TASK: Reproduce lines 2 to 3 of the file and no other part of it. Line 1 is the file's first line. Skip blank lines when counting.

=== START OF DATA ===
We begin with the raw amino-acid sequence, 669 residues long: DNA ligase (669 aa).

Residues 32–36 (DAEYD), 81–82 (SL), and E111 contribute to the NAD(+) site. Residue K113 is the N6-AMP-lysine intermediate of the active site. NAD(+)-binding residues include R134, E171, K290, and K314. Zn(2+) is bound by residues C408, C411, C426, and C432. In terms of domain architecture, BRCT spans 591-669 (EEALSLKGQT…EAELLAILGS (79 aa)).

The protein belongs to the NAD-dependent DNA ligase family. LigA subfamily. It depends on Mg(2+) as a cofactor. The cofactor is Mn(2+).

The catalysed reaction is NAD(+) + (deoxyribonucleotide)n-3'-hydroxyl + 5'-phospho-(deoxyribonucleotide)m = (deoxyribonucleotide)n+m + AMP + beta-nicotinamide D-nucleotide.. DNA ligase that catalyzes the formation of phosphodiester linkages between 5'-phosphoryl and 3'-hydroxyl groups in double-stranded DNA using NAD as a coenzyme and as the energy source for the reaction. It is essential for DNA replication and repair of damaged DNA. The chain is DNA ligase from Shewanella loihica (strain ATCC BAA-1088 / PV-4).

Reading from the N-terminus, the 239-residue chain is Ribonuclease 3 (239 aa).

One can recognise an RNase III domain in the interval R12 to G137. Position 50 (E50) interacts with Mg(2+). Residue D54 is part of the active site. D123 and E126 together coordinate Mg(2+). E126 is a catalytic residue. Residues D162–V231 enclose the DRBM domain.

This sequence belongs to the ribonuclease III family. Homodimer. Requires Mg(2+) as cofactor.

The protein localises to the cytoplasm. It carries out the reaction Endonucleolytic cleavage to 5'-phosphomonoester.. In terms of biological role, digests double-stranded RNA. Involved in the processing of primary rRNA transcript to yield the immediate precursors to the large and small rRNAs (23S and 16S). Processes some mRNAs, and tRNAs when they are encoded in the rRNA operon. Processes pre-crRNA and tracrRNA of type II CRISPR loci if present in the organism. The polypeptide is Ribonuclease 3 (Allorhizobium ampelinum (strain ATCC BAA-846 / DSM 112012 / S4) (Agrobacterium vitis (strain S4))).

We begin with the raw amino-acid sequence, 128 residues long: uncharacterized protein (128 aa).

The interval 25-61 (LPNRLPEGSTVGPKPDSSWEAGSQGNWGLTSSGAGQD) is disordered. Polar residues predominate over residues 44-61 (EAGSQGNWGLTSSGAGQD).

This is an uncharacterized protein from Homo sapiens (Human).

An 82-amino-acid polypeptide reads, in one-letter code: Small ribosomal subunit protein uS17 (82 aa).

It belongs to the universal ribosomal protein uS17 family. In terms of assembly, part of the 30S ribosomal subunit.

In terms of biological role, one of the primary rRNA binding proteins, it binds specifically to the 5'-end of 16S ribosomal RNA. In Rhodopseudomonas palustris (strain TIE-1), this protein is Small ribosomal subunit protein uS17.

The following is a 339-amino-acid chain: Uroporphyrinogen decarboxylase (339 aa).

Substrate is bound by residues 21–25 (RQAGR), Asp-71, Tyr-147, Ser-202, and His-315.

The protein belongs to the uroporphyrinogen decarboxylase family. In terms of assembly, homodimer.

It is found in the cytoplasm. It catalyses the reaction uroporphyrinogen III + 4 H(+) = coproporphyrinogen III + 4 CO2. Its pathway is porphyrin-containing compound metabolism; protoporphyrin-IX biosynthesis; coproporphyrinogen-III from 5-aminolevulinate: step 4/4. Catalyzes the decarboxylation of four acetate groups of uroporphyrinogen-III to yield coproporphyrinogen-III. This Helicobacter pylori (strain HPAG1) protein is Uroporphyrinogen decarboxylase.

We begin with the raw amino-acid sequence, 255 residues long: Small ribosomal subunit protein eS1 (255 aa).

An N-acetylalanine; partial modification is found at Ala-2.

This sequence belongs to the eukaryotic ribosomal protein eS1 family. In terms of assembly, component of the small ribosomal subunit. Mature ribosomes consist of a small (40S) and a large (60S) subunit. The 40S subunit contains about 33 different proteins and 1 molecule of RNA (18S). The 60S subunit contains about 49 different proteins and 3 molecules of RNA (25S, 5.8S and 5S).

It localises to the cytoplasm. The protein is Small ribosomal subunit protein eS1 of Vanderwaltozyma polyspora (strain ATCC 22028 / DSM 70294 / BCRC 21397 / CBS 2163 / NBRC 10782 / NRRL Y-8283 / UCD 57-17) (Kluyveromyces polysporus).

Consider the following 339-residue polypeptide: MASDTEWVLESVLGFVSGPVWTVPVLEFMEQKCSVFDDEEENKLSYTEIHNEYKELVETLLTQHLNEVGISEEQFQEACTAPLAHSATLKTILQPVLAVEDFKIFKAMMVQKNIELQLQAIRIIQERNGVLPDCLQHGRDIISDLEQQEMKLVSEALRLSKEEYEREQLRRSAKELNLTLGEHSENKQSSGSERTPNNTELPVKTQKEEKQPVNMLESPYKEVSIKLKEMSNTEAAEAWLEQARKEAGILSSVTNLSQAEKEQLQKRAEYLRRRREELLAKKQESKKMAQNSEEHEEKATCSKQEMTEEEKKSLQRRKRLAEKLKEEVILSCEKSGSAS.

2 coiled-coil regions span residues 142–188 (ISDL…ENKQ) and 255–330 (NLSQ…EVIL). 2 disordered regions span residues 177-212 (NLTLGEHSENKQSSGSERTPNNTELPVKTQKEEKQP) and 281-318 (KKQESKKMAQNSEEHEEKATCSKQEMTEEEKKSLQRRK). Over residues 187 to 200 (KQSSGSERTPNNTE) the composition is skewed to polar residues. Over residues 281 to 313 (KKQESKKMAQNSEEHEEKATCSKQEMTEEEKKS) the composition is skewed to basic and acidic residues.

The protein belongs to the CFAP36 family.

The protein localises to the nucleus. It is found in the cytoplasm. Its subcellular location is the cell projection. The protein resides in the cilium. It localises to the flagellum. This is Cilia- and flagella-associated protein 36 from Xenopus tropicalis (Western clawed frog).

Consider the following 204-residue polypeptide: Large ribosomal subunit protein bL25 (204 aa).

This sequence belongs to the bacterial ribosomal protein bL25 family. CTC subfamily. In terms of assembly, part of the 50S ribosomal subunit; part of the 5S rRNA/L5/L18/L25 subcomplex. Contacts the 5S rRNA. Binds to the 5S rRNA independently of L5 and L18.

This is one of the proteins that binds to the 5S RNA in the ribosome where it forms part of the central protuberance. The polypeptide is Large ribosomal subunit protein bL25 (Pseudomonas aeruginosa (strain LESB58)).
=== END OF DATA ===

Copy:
Residues 32–36 (DAEYD), 81–82 (SL), and E111 contribute to the NAD(+) site. Residue K113 is the N6-AMP-lysine intermediate of the active site. NAD(+)-binding residues include R134, E171, K290, and K314. Zn(2+) is bound by residues C408, C411, C426, and C432. In terms of domain architecture, BRCT spans 591-669 (EEALSLKGQT…EAELLAILGS (79 aa)).

The protein belongs to the NAD-dependent DNA ligase family. LigA subfamily. It depends on Mg(2+) as a cofactor. The cofactor is Mn(2+).